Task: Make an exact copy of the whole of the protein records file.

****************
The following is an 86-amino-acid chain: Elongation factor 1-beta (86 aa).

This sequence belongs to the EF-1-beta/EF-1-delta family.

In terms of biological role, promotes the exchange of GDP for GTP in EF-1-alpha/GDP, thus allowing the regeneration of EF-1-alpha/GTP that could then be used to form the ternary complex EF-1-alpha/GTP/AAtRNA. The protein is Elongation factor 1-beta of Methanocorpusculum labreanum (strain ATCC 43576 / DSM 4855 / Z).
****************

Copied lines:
The following is an 86-amino-acid chain: Elongation factor 1-beta (86 aa).

This sequence belongs to the EF-1-beta/EF-1-delta family.

In terms of biological role, promotes the exchange of GDP for GTP in EF-1-alpha/GDP, thus allowing the regeneration of EF-1-alpha/GTP that could then be used to form the ternary complex EF-1-alpha/GTP/AAtRNA. The protein is Elongation factor 1-beta of Methanocorpusculum labreanum (strain ATCC 43576 / DSM 4855 / Z).